Marbelous Lamp

Materials: Ikea table lamp (discontinued model)

Description: Ikea has produced a number of cheap but cool retro table lamps that consisted of a metal round base with a cylindrical lampshade of clear faceted glass resting on a matte plastic cylinder that acted as both support and light diffuser. This design – base, plastic cylinder and glass lampshade – seems to be a standard design for many Ikea table lamps.

Unfortunately, these models tended to be top-heavy and I soon found myself with a perfectly functioning lamp base, a matted polypropylene cylinder and a bag full of broken glass.

If you have a similar broken lamp, here’s a quick hack for you. You’ll need glass marbles and a bottle of Krazyglue (also called superglue or one-second glue.

1. Measure your marbles and figure out how many you’ll need to cover the cylinder in a straight line from top to bottom. Allow the marbles to extend a little bit beyond the end of the cylinder.

2. Sand the outer surface of the polypropylene cylinder with fine sandpaper (240 grit or finer).

3. (optional) Sand the inside of the cylinder lightly as well. Spread a thin layer of glow-in-the-dark paint on the inside and gently roll the cylinder to create an even coating. This will make your lamp glow for a while after it is switched off. If the coating dries unevenly, don’t worry. This will create a “marbled” glowing look that is quite attractive. Let the paint dry before continuing.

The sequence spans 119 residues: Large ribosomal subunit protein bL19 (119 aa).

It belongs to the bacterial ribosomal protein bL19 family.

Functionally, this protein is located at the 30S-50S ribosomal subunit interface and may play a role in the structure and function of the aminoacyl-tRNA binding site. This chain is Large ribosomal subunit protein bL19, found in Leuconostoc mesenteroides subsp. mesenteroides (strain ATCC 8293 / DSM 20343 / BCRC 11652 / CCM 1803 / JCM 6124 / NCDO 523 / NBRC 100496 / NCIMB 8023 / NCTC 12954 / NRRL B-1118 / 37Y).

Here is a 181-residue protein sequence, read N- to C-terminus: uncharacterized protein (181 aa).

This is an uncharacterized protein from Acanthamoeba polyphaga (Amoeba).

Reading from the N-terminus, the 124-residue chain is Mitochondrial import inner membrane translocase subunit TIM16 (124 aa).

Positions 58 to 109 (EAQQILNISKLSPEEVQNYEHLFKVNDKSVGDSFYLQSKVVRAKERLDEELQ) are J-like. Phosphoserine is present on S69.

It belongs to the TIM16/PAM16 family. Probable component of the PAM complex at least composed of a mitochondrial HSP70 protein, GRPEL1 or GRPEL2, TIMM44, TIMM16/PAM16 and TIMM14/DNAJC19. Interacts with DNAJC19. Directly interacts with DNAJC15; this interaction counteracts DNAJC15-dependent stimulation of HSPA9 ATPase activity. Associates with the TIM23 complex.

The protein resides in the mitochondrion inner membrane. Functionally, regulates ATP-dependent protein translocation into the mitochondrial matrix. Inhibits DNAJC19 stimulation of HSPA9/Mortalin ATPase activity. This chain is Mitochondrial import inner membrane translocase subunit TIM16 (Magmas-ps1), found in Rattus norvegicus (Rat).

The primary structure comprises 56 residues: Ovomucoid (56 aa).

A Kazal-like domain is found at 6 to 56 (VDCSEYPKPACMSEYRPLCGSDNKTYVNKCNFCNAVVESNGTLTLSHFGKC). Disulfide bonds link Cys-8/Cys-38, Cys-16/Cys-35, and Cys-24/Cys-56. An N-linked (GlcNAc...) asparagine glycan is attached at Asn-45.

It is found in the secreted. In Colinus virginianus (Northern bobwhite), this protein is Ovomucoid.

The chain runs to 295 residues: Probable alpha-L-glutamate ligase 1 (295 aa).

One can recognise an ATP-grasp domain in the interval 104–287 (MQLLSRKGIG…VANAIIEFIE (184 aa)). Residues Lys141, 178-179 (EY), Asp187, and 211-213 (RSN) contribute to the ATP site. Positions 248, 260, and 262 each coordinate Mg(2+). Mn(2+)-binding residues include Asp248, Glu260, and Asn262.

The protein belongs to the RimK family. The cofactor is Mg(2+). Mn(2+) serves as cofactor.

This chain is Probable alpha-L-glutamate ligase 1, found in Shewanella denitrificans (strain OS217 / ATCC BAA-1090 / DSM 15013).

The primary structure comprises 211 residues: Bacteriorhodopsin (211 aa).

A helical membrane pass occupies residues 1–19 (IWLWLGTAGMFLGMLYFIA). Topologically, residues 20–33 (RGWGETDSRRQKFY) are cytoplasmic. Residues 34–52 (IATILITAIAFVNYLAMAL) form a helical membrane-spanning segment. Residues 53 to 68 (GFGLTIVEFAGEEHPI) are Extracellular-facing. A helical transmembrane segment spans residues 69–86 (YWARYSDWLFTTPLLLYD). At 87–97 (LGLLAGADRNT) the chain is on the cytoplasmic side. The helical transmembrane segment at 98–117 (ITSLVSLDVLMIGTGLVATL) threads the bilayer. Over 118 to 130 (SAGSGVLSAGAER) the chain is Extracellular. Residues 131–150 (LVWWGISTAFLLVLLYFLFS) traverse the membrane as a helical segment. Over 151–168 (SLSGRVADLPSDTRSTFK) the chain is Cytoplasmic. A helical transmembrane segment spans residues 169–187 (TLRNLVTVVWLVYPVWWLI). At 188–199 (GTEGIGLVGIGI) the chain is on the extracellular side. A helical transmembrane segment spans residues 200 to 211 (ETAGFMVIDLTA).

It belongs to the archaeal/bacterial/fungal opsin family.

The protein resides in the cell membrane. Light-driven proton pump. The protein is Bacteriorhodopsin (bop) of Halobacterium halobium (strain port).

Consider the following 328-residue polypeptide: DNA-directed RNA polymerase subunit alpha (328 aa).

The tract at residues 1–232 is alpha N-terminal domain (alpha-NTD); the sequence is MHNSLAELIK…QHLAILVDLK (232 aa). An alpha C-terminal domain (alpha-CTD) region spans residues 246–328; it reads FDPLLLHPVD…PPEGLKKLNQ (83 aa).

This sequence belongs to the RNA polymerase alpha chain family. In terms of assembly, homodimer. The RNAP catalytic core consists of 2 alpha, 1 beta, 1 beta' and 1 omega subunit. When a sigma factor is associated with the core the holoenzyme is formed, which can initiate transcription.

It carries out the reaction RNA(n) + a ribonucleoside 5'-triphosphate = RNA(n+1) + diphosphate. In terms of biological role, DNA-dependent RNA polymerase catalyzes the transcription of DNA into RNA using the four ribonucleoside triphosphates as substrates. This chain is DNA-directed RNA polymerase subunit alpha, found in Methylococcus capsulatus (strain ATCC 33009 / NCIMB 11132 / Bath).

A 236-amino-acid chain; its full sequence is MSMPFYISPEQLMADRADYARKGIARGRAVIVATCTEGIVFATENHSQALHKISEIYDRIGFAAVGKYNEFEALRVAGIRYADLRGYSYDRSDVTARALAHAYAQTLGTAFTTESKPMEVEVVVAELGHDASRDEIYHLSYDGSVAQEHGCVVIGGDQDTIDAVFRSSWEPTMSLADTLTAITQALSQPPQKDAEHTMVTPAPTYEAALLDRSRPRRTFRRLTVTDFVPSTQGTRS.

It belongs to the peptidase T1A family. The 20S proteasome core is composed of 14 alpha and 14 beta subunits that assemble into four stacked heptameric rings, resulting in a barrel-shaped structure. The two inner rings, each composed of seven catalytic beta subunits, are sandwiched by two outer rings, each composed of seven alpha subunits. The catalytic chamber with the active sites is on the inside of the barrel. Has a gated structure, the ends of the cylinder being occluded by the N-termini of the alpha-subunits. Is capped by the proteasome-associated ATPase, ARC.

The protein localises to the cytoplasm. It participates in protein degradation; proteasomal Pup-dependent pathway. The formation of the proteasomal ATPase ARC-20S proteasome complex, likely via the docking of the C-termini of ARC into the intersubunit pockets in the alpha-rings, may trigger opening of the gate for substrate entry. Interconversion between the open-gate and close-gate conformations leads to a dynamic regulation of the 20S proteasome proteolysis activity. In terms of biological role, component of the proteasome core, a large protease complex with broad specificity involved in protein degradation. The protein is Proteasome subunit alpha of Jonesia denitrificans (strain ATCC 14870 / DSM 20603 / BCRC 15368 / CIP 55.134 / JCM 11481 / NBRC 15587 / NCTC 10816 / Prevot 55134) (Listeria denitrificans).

4. Create a simple rig of strips of wood or a plastic gutter that allows you to line up a row of marbles in a straight line. Place the rig at an angle, so that the marbles are touching each other and don’t roll away.

5. Very carefully, place a small drop of glue between two marbles and allow them to roll against each other. The surface tension will tend to spread excess glue over the whole surface of the marble, so use the glue sparingly. Continue to create a “strip” of marbles that are glued together in a straight line until you have enough to cover your lampshade. Since this glue dries almost instantly, you can do this quite quickly and efficiently. Don’t worry if some marbles are acquiring a dull film of glue – you can remove this later.

6. Put the cylinder on its side on a solid surface and gently line up the first row of marbles (running from top to bottom of the cylinder). Make sure the first row is parallel and straight, and that it extends a little bit beyond the edge of the cylinder on both ends. Drip some superglue between marbles and cylinder, creating an immediate bond.

7. Add the next row of marbles. Make sure you stay parallel and that the rows extend the same amount beyond the top and bottom of the cylinder. Place glue between marbles and cylinder, and also between the marbles of the rows. Don’t worry about the film of excess glue that will appear.

8. Work your way around the cylinder by adding row after row. Correct small discrepancies by allowing a bit more space between rows. Stop after you’ve finished 1/3 of the circumference.

9. Using individual marbles for measurement, figure out how many more rows of marbles you need to go all the way around the cylinder. Try to avoid ending up with a large gap between the first and last row of marbles but try to adjust the spacing of the remaining rows to gradually lose that extra space.

10. Let the glue settle a bit and brush marbles gently with a dry kitchen sponge to remove any film of superglue.

This lamp is not suitable for young children. Marbles may come off and could be swallowed.

~ Luuk

Jules Yap